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十三(勿入)

(2022-01-14 09:09:53) 下一个
【Graeber & Wengrow】
 
 
【民主党】
担心拜登想打仗:
 
 
【中国进出口】
数据来源:海关总署
数据来源:海关总署

中国12月社融增量2.37万亿 新增人民币贷款1.13万亿 - 华尔街见闻

 
进出口总值39.1万亿元人民币,比2020年增长21.4%
出口21.73万亿元,增长21.2%;进口17.37万亿元,增长21.5%。与2019年相比,我国外贸进出口、出口、进口分别增长23.9%、26.1%、21.2%
按美元计价,2021年全年,我国进出口总额6.05万亿美元,同比增长30.0%,其中,出口额3.36万亿美元,同比增长29.9%;进口额2.69万亿美元,同比增长30.1%
2021年,我国前五大贸易伙伴依次为东盟、欧盟、美国、日本和韩国,对上述贸易伙伴进出口分别为5.67万亿元、5.35万亿元、4.88万亿元、2.4万亿元和2.34万亿元,分别增长19.7%、19.1%、20.2%、9.4%和18.4%。
 
 
 
【美国的经济霸权,但虚拟化】
新一轮炒房潮
美国向中国学习
 
 
【冠疫】
别简单否定清零
中国清零:
 As many as 100,000 foreigners may be waiting for permission to return to Shanghai alone, local media outlet SmartShanghai estimates
This month, China’s Ministry of Finance abruptly announced it would extend tax exemptions for foreign workers till the end of 2023.
担心你啊
 
并且我认为宜缓不宜急,慢了的好。千万不要受制于短期压力,要用大历史的视角,做可能难但正确的事情
 
香港的仓鼠
 
到中国的冷链
“开始有人提出通过限制减少进口冷链,借此扶持国内相关产业”,习近平歪风
 
人性
 
美国低估开放后冠疫对社会、经济的影响
 
【补充】
https://fred.stlouisfed.org/series/CP#0
工资跟不上,大家为什么要守在制造业?从上图的趋势,真是可以看出为什么大家都抢着逃离这个产业。美国所有政客都在吹嘘制造业如何是美国的核心,自己如何致力保证美国制造业重新在美国扎根,他们真的知道自己在说什么吗?因为这一趋势,反而是更像有人在蓄意破坏,或者是在意识到美国制造业再也不再有竞争力后的放弃。也许更明显的,是为什么在目前需求如此强盛,本土生产竞争力有机会大幅上升,大家也确实需要工人(空缺统计数字很高)的同时,制造业工资还跟不上,还是有22万人宁愿呆着或改行,仅仅是因为资本家贪婪吗?肯定不是,你只能推测,在这一环境下美国制造业一旦把劳工成本提高10%,就没有竞争力了。
 
 
 
【波罗的海三小国】
 
美国急着开打
 
【美俄】
(1)第一轮谈判失败
(2)之前的口气
(3)还没有谈判就泄漏出来所谓制裁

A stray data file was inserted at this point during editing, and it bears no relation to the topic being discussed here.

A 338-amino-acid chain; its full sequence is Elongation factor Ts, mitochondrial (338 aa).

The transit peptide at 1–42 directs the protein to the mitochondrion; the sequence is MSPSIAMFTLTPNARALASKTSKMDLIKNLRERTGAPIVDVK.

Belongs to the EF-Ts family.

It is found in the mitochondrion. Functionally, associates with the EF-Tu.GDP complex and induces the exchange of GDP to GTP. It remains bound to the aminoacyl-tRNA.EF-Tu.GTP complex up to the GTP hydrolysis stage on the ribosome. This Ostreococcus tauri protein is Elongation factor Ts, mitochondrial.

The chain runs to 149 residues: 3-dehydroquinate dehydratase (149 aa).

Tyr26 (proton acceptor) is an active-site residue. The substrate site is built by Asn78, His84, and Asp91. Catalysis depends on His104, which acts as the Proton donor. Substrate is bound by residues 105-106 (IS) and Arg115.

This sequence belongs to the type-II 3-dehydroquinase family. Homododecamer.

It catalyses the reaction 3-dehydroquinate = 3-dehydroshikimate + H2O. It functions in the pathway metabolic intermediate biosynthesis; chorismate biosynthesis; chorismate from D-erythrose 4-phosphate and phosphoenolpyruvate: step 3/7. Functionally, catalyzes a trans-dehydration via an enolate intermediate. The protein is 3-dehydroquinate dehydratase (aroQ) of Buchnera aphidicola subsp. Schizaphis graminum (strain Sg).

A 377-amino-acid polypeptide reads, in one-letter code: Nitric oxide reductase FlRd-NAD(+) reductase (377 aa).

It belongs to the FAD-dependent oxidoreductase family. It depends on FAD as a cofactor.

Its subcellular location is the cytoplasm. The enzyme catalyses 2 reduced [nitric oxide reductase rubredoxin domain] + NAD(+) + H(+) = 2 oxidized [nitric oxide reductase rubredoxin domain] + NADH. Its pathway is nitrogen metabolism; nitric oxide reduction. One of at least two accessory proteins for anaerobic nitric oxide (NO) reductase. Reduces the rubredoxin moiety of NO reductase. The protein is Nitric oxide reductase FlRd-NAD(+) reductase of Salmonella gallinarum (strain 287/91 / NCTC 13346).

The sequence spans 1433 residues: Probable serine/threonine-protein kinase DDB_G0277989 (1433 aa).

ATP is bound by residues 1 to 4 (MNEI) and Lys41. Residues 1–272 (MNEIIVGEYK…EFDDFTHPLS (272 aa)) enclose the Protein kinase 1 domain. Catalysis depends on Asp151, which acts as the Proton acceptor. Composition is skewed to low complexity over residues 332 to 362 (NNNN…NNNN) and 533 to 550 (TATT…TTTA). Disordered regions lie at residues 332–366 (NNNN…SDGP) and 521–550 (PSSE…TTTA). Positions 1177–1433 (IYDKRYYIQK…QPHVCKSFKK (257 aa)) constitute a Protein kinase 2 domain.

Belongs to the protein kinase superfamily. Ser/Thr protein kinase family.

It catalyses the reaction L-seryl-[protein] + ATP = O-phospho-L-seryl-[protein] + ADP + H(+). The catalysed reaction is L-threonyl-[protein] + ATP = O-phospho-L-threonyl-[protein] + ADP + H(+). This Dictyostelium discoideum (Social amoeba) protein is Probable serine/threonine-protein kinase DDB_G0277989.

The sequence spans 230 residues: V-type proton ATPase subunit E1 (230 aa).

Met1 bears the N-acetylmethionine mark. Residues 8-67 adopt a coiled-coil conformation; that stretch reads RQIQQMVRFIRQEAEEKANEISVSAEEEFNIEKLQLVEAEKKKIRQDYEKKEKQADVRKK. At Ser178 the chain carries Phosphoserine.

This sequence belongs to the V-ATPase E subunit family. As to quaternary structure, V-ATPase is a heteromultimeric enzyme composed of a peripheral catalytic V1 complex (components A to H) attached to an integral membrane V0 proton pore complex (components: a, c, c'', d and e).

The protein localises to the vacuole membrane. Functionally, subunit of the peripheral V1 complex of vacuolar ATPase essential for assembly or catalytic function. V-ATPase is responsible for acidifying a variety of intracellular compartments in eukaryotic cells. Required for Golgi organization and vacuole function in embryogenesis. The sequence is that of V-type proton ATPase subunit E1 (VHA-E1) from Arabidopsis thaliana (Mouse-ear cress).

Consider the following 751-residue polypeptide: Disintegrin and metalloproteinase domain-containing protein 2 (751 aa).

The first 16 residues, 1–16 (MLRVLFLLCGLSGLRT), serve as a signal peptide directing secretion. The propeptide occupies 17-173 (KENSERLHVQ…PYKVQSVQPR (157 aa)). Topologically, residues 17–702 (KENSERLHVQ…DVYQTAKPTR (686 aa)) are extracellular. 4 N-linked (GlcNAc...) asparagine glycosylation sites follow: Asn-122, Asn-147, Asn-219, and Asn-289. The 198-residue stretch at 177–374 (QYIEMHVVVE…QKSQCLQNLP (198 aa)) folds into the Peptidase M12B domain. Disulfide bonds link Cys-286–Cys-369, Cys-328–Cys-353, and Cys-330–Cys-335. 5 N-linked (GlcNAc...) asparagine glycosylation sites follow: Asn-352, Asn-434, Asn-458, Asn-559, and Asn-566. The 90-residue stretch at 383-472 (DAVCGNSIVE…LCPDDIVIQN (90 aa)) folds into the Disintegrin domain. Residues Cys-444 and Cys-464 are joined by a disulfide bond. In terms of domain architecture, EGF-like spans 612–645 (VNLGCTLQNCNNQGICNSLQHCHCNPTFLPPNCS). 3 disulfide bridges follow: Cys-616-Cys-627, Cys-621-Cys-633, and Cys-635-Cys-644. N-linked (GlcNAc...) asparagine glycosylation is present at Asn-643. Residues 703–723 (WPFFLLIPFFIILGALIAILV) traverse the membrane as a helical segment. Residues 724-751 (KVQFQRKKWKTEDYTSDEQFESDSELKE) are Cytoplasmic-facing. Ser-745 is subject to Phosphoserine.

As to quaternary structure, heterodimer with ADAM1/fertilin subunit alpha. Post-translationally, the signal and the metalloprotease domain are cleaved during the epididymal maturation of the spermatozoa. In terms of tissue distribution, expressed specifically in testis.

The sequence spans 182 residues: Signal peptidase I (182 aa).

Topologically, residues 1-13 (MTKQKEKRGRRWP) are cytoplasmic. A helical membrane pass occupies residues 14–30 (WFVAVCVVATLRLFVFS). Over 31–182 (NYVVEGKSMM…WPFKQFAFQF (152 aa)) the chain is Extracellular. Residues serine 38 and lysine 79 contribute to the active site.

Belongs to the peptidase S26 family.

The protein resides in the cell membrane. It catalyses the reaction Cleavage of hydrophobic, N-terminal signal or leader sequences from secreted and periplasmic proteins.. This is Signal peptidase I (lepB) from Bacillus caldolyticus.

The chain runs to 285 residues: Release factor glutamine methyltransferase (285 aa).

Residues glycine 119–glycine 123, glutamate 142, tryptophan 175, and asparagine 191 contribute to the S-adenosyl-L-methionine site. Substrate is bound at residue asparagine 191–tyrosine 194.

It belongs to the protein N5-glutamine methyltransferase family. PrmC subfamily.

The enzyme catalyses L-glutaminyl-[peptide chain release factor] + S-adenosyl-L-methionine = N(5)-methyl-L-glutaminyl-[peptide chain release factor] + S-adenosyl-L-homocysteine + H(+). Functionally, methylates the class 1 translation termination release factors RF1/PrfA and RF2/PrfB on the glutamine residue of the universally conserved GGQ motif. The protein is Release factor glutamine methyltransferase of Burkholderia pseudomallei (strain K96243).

(4)武装暴动、游击战、军事援助
(5)什么制裁?
 
 
 
 
 
制裁太多了,还有什么?
“2019年的12月,欧洲大部分地区电价是每兆瓦时25-50欧元,对比之下,欧洲电价的累计涨幅已经达到了6到10倍”,欧洲混乱的能源市场,和急于“转型”的绿色运动,给欧洲能源市场带来了巨大的短处,今年天气很冷,能源(用电、取暖)费用大增,所以美国那几艘油轮没解决问题,俄国运送量也没增加,北溪2号多磨难,俄国也不可能有什么大动作???
 
美欧蚕食俄国利益已经非一日之寒了
这是几乎所有媒体都不能信的原因,即使“公平”的媒体也是选择性地报道,很多是官宣,也就是充当政府的喉舌,吃瓜群众只依赖于“主流媒体”永远弄不清事实的真相是什么
 
北约都是一群狐假虎威,搭顺风车的吃瓜群众,跟着摇旗呐喊
北约
 
还记得几个月前的气候峰会?拜登指责普京控制产油量,导致美国人民买不到便宜汽油
 
 
The most likely military scenario (of several) is some kind of repeat of the 2008 punitive action v. Georgia. Can Russia do this? Yes. Immediately? No. Within the next month? Yes. The tells? Track the logistics units and forward deployment of aviation
俄国的要求很清晰,很直接,很讨厌,但说出来了,不高兴也没用,是不是俄国也看出美国陷在美中争霸的陷阱,不能两面树敌,只能向俄国让步?
 
乌克兰人对北约的态度在转变:Dr. Olga Onuch
 
 
【乌克兰】
 
 
 
 
 
【新】01.22
 
 
 
 
 
【中国】
关税
 
【苹果】
 
 
[新:担心][新的红卫兵]
 
 
 
 
 
 
 
美国中国的完美配合
 
 
 
 
 
 
大件产品之外,还有抗疫物资,中国强项
 
 
佳富龙洲
 
 
 
佩提斯蛮有意见
如果美国没有纾困大撒币,中国出口还会那么旺盛吗?
旧的反驳:
 
【保卫台湾就是保卫台积电】
韩国人恨中国
 
美国也口口声声地说奉行“一中”,一个中国,但是行动上它干什么了?它是在支持“台独”、侵蚀中国的主权,而且通过“切香肠”、踩红线等各种方式支持“台独”,这是我们不能接受的。

 

 

 

【历史沉思】
 
 
 
https://blog.wenxuecity.com/myblog/72696/202201/18165.html
 
 
 

中国经济内需不足的成因

刘海影:面对内需不足局面,应坚定不移地走市场化改革开放路线,以是否改善民企处境、是否有利于建立民间对政策规则的稳定预期为改革标准。

2021年年底的中央经济工作会议指出,“我国经济发展面临需求收缩、供给冲击、预期转弱三重压力”。三重压力中,需求收缩无疑是最严重的挑战,供给冲击不过是一次性事件,预期转弱本就是对需求收缩的认知映射。曾几何时,中国经济引擎的轰鸣马达响起的是“钱太多”的回音,世界第一大消费市场的头衔也是吸引跨过公司热情涌入的头号理由,当前中国却需要直面需求不足的挑战,原因几何?

疫情不是充分的理由。对比一下,疫情肆虐的美国,消费迭创新高,带动美国通货膨胀创出近40年新高;很多其他国家同样如此,以至于2021年全球货物贸易量将增长10.8%,全球通货膨胀率也创出10年新高。

从宏观经济学角度看,需求不仅是消费,也包括投资与净出口;需求不足也不是绝对概念,而是相对于中国经济庞大的供应能力而言,需求有所不足。从某个角度讲,需求不足反证了中国经济的成功,表明中国经济体供给能力维持了持续多年的高速扩张。在理想情况下,持续扩张的供给能力产生持续增长的收入,并带动持续增长的需求,达成一个完美平衡(所谓的“黄金律”)。在这样一个完美状态中,不存在需求不足。事实上,在中国经济腾飞的前35年,这一完美状态几乎就是现实——虽然欠缺的那一点,正好如滚雪球般导致了今日需求不足的事实。

那么,中国经济的需求不足问题,成因何在?

房地产结构性问题